Striking workers have played a leading role in resistance to the military coup, and the military is cracking down hard. Yesterday became the bloodiest day so far with reports of between 20 and 50 people killed in Hlaing Tharyar Township alone. This is a factory zone in Yangon/Rangoon, where hundreds of thousands of workers have joined anti-coup protests. Local people described the scene as a bloodbath.
We still don’t have the answer to the question people in Burma keep asking.
“How many of us have to die before the international community helps us?”
More than 100 peaceful protesters shot or tortured to death obviously isn’t enough.
Prime Minister Boris Johnson, President Biden, and Chancellor Angela Merkel still don’t seem to think there is any need to move quickly to take action to try to stop the killings.
We are still waiting for the British government to stop British companies doing business with Burmese military companies.
We are still waiting for the British government to try to get other countries to impose arms embargoes.
If you live in the UK you can email your MP calling for action here. ([link removed])
If you live outside the UK, please send this letter to your elected representative. ([link removed])
Evidence to the US Senate
We are a UK based organisation but we campaign all over the world. Last week our Campaigns Officer, Wai Hnin Pwint Thon, gave evidence at a hearing of the United States Senate Committee on Foreign Relations, calling for much stronger action by the US government and Congress.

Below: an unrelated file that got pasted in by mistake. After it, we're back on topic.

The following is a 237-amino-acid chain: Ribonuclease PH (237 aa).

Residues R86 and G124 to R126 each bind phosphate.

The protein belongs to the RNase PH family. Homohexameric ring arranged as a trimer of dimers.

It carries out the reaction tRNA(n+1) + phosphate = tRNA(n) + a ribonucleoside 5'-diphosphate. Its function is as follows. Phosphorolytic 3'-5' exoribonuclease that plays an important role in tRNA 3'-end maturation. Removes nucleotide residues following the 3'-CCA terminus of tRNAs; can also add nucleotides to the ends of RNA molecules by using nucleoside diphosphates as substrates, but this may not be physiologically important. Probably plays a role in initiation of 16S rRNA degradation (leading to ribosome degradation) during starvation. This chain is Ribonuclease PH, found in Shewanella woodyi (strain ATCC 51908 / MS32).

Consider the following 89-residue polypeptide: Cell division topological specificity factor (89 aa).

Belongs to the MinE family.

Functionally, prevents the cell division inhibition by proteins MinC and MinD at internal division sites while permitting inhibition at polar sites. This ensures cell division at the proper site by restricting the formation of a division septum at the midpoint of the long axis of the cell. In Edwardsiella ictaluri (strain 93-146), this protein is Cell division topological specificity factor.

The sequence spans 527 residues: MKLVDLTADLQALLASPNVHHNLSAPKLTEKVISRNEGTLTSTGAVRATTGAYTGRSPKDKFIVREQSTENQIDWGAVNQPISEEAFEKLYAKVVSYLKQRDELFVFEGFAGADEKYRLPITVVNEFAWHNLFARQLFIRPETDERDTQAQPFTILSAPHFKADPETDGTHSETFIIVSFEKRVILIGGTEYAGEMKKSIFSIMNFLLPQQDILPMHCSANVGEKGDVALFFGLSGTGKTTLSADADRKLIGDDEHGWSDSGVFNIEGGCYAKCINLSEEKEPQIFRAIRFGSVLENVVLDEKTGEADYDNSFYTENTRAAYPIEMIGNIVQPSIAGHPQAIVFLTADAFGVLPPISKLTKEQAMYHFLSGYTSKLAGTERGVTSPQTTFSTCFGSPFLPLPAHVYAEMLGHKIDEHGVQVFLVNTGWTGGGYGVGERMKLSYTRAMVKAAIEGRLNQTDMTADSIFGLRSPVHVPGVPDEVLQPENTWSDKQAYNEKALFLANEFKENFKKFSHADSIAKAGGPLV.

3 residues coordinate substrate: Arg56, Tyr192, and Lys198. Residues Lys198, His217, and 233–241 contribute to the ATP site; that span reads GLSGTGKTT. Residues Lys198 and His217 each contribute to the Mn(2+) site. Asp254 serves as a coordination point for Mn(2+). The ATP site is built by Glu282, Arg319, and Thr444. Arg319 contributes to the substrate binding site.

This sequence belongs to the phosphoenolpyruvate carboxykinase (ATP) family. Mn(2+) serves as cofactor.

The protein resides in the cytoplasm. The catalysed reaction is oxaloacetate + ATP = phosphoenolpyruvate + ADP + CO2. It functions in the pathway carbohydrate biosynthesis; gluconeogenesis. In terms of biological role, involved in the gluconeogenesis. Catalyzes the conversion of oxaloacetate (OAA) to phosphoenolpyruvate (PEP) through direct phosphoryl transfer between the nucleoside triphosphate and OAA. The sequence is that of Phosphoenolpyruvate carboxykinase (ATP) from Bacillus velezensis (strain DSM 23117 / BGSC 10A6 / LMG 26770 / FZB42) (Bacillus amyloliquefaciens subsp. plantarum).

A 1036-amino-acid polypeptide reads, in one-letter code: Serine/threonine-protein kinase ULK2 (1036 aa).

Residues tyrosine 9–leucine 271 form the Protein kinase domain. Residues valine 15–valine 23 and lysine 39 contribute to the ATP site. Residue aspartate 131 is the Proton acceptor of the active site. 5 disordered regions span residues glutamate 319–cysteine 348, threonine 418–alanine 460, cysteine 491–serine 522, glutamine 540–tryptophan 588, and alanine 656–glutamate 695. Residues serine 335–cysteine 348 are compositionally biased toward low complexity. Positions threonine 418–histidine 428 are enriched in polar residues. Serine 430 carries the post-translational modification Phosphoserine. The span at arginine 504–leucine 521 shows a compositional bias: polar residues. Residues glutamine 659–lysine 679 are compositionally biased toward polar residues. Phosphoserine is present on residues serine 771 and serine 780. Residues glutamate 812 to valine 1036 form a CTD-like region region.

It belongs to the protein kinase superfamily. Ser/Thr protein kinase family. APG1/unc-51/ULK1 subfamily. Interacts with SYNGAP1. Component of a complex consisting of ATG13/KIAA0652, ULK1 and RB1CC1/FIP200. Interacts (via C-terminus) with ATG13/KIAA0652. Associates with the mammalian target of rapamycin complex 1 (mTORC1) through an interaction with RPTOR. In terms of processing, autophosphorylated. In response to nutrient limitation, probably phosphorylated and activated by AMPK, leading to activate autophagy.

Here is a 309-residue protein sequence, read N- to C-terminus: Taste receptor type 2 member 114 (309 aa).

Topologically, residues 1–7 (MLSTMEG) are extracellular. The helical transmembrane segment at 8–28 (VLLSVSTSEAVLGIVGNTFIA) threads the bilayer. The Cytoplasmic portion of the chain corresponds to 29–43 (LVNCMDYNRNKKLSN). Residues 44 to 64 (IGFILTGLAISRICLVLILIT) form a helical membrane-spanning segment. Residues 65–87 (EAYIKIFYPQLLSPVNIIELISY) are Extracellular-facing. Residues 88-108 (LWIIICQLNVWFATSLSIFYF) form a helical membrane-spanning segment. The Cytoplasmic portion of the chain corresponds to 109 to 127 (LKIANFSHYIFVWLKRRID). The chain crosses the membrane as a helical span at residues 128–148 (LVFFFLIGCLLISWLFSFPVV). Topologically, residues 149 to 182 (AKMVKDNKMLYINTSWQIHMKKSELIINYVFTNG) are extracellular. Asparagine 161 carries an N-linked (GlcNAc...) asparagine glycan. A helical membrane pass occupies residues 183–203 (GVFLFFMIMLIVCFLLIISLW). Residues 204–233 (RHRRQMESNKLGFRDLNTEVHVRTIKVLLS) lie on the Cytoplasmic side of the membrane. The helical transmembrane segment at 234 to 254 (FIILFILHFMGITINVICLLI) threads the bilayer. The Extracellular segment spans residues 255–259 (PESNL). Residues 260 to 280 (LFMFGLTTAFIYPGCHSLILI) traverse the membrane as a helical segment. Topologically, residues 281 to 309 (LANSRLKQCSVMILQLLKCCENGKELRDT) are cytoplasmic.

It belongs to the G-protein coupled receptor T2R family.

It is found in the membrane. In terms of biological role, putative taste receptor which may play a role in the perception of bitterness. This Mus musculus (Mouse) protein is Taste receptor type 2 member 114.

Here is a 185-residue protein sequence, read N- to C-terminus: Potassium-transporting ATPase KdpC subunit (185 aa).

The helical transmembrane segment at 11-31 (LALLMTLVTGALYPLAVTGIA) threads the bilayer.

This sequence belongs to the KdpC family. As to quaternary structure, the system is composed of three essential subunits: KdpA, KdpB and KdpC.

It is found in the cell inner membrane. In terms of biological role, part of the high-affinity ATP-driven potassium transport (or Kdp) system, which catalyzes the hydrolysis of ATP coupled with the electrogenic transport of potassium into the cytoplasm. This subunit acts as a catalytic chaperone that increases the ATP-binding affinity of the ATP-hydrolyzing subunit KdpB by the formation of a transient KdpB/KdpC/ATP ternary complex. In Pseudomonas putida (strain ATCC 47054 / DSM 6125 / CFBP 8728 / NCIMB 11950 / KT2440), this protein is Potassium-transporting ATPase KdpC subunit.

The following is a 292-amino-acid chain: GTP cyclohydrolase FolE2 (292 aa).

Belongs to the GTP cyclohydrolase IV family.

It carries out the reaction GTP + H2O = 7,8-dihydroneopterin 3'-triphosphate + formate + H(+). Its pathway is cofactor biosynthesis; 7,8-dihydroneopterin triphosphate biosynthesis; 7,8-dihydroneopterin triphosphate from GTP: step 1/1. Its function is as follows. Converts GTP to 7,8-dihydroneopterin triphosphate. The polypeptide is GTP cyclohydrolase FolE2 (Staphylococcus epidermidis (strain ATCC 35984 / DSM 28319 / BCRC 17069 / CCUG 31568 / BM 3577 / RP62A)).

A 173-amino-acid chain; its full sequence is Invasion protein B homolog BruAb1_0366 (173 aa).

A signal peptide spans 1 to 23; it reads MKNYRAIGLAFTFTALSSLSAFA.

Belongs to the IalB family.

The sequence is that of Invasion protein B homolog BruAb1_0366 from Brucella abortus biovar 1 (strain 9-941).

You can view the presentation by Wai Hnin here (2 hours 12 minutes in). ([link removed])
You can read our full written submission here. ([link removed])
Arms Embargo and Military Training
While the UK, USA and EU still dither and delay about what to do, we did see two welcome steps in the past week. Korea announced that it will impose an arms embargo, and Australia announced it will suspend its programme training the Burmese military. It’s a programme which should never have happened in the first place.
12 countries are still training the Burmese military and 150 countries still don’t have arms embargoes. We are working on new campaigns to stop the supply of equipment and training to the Burmese military. We’ll be in touch about these soon.
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We need to keep up the pressure to deliver real practical action.
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